The Site of Vernon D. Miller’s 1978 Photographs of the Shroud of Turin

History

Background

Unique to this website are the terms P or Positive and N or Negative which are specifically used to describe the Image of the Man of the Shroud captured by black and white photographic film. It is from black and white film that we can appreciate the positive view of the Man of the Shroud who was hidden in the negative image on the cloth of the Man of the Shroud until the first photograph of the Shroud was taken by Secondo Pia in 1898.

In 1898 cameras were large as were the negative plates that captured the negative photo of the object that was being photographed. It was in the darkroom that the negative plate was developed and then the total photographic image on the negative plate was turned back into a positive image by passing light through the negative plate onto photographic paper, thus creating a positive image of the photographed object.

After photographing the Shroud cloth with its image and blood marks, Secondo Pia went back to his darkroom to develop his negative plate. He saw the negative photo of the blood marks, patches, etc. of the shroud but he was surprised that he did not see the negative image of a man that he expected to see on his negative plate. Instead he saw the positive image of a man. He wondered how this could be and then realized that the image of the Man of the Shroud that he just photographed was the negative image of a man. How could a negative image of a man get onto an ancient cloth when photography was only invented in the 19th century? Because of this discovery scientists around the world became interested in studying the Shroud.

Website

In 1978 when Vernon took a black and white photograph of the Shroud, he used photographic film which produces a photographic negative when taking the picture. This negative photo was later developed in the darkroom. But in the case of the Shroud, it is the negative photo that reveals the positive image of a man, and it is the positive photo (the original shroud cloth as you see it) that shows the negative image of a man.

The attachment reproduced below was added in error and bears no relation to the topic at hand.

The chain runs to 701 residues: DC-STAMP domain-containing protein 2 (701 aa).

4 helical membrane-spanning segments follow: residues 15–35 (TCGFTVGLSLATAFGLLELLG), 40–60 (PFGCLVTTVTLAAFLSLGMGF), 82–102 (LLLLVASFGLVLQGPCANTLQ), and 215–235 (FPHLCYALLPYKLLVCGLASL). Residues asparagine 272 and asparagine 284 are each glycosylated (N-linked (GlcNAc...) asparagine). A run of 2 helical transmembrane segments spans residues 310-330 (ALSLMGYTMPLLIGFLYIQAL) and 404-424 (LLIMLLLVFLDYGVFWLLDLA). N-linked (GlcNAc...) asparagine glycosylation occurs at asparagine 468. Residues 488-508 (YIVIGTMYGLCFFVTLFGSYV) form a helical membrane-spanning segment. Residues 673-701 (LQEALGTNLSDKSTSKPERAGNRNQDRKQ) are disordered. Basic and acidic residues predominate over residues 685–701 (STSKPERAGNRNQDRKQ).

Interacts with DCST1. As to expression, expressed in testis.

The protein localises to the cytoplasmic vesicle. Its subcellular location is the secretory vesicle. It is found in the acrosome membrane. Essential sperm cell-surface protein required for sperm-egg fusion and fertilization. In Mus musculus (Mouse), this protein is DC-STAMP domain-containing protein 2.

Definitions of black and white films on this website:
In summary, on this website, the black and white film of the Shroud cloth as you see it (positive photo) has the negative image of a man and the film is defined as N or NEGATIVE: Negative Image of a Man as seen in the positive photo. The negative photo of the Shroud cloth has the positive image of a man and the film is defined as P or POSITIVE: Positive Image of a Man as seen in the negative photo.

Note: On the Shroud as you see it (positive photo) the blood marks are seen as positive and on the negative film the blood marks are seen as negative. In contrast to the unique image, these blood marks have the classic results of what is expected when blood is photographed, and the same is true of the patches, burn marks, etc. seen on the cloth.

The discussions of positive and negative black and white photos are mentioned throughout this website. These photo discussions should not be confused with the unique way that is used on this website in defining a film by the Positive or Negative Image of the Man of the Shroud. See the above summary.

The Cataloging & Digitization of Vernon Miller’s Shroud Collection

In 2008 Vernon Miller gave his Shroud collection to Tom D’Muhala. In 2012, the cataloging of Vernon Miller’s entire scientific photographic collection from the 1978 study of the Shroud of Turin was accomplished. This project required the help of many wonderful volunteers. The initial work (done by Tom D’Muhala and Gilbert Lavoie, both of whom have extensively studied the Shroud and were colleagues of Vernon Miller) was to determine the contents of each container of photos so that the photographs could then be organized and placed into a filing system. Once the filing system was complete, digitalization of the photos began (also done by D’Muhala and Lavoie).

In 1978 Vernon Miller used the most professional cameras of that era with the best of lenses. For example, he used a large format camera from National Geographic and his own Hasselblad camera, which produced the highest quality photos available. The technology used to reproduce (digitalize) his original images was also of the highest quality, a Hasselblad Camera (H4D-50 MS). This camera has captured the full dimensions of his original photos.

The project of organizing the data for the website (also done by D’Muhala and Lavoie) was started in 2015. The website was completed in 2019. This website allows anyone to enjoy the experience of seeing the Shroud of Turin in the same way that Vernon Miller saw it through his camera lens. His magnificent extensive collection is now available to the public.

The copyright holder for the website www.shroudphotos.com and its text, is D’Muhala and Lavoie Trust, 2018, All Rights Reserved. No part of this website, except as otherwise herein stated in ‘the license’, can be copied without written permission from the copyright holder. Small business websites by  OpenVine